From what has been said it follows that the hatred which the lost soul bears to God is voluntary in its cause only; and the cause is the deliberate sin which it committed on earth and by which it merited reprobation. It is also obvious that God is not responsible for the reprobate's material sins of hate, because by granting His co-operation in their sinful acts as well as by refusing them every incitement to good, He acts quite in accordance with the nature of their state. Therefore their sins are no more imputable to God than are the blasphemies of a man in the state of total intoxication, although they are not uttered without Divine assistance. The reprobate carries in himself the primary cause of impenitence; it is the guilt of sin which he committed on earth and with which he passed into eternity. The proximate cause of impenitence in hell is God's refusal of every grace and every impulse for good. It would not be intrinsically impossible for God to move the damned to repentance; yet such a course would be out of keeping with the state of final reprobation. The opinion that the Divine refusal of all grace and of every incitement to good is the proximate cause of impenitence, is upheld by many theologians, and in particular by Molina. Francisco Suárez considers it probable. Scotus and Vasquez hold similar views. Even the Fathers and St. Thomas may be understood in this sense. Thus St. Thomas teaches (De verit., Q. xxiv, a.10) that the chief cause of impenitence is Divine justice which refuses the damned every grace. Nevertheless many theologians, e.g. Francisco Suárez, defend the opinion that the damned are only morally incapable of good; they have the physical power, but the difficulties in their way are so great that they can never be surmounted. The damned can never divert their attention from their frightful torments, and at the same time they know that all hope is lost to them. Hence despair and hatred of God, their just Judge, is almost inevitable, and even the slightest good impulse becomes morally impossible. The Church has not decided this question. The present author prefers Molina's opinion.

But if the damned are impenitent, how can Scripture (Wisdom 5) say they repent of their sin? They deplore with the utmost intensity the punishment, but not the malice of sin; to this they cling more tenaciously than ever. Had they an opportunity, they would commit the sin again, not indeed for the sake of its gratification, which they found illusive, but out of sheer hatred of God. They are ashamed of their folly which led them to seek happiness in sin, but not of the malice of sin itself (St. Thomas, Theol. comp., c. cxxv).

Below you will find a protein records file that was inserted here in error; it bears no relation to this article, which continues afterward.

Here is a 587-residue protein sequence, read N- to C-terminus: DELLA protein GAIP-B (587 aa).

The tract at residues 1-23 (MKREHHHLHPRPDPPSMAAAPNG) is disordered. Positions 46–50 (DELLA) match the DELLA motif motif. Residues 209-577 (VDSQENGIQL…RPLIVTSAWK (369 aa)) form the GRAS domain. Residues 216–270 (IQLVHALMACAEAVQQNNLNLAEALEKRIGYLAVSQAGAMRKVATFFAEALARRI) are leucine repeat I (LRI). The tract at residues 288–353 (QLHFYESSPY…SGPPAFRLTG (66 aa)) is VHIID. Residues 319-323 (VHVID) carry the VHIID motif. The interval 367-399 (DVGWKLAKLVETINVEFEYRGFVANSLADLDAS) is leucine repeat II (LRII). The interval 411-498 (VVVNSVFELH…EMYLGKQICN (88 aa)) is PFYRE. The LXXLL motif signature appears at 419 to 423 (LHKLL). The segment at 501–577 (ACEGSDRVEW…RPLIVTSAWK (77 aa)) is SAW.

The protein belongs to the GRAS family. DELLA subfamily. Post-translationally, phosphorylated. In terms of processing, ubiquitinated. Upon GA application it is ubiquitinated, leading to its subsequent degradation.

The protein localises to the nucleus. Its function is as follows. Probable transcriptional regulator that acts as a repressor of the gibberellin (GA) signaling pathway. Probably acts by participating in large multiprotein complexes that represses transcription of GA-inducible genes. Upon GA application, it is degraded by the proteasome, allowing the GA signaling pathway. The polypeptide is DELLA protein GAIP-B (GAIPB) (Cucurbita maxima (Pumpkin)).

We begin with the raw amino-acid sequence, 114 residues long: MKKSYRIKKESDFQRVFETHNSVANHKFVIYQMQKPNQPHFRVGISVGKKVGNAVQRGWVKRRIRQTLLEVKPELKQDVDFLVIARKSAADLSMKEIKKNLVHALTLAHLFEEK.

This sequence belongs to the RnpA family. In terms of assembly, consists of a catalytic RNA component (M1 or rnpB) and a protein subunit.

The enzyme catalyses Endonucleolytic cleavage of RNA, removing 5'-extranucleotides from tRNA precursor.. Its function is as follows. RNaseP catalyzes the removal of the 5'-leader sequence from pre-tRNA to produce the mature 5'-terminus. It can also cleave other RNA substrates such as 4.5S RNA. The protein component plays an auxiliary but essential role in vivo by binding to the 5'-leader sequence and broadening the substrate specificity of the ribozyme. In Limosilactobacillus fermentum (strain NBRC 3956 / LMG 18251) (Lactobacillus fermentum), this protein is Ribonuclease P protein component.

Alzina said...

At Fatima, Our Blessed Mother said that: "More souls go to Hell because of the sins of the flesh than for any other reason." And yet, so many today refuse to accept this. They promote homosexual acts as a legitimate "alternative" and will not accept the seriousness of adultery and fornication. My pastor never preaches on hell. Probably because he doesn't believe in its reality. I think many pastors have lost their faith and this is why they don't preach on the subject of hell. I recommend Fr. von Cochem's book "The Last Things."

Betty said...

Paul, keep reminding people of the hard truths. This will no doubt ensure that you will continue to be ostracized within your Diocese. A short meditation on John 15 and Jesus' discourse on the world's hatred will suffice to comfort you as I know it already has. Many of those in the Church who enjoy titles and positions of influence have become children of Belial as they go from bad to worse, promoting abortion, homosexuality and other items of dissent from the Church's Magisterial teaching. But the day is coming when their works will be made known and they will b held accountable for their apostasy.

Jerry said...

Love is by nature voluntary: you cannot force someone to love. Therefore, since God is Love, and gives us the power to voluntarily love Him in return, it must be possible to reject that love. The truth of free will and the truth of what love consists in means this: that Hell (where God is absent) must exist for those who freely reject God, i.e., Love.

Paul Anthony Melanson said...

Betty thank you. By the grace of God I will. May we all persevere in the Faith of our Fathers right to the end: sanguis martyrum semen Christianorum!

Jerry, well said. I knew a seminarian who, during the course of a conversation, actually denied that men have free will. And after this conversation, he asked me for my advice on a matter. He scratched his head when I told him that his request for advice was actually an acknowledgement of the reality of free will. He gave me a perplexed look as I explained to him that men make free decisions. Otherwise, advice and encouragement, directives and prohibitions, rewards and penalties would all be pointless and have no meaning. After we shared a good laugh he agreed.

Needless to say, philosophy was not his subject.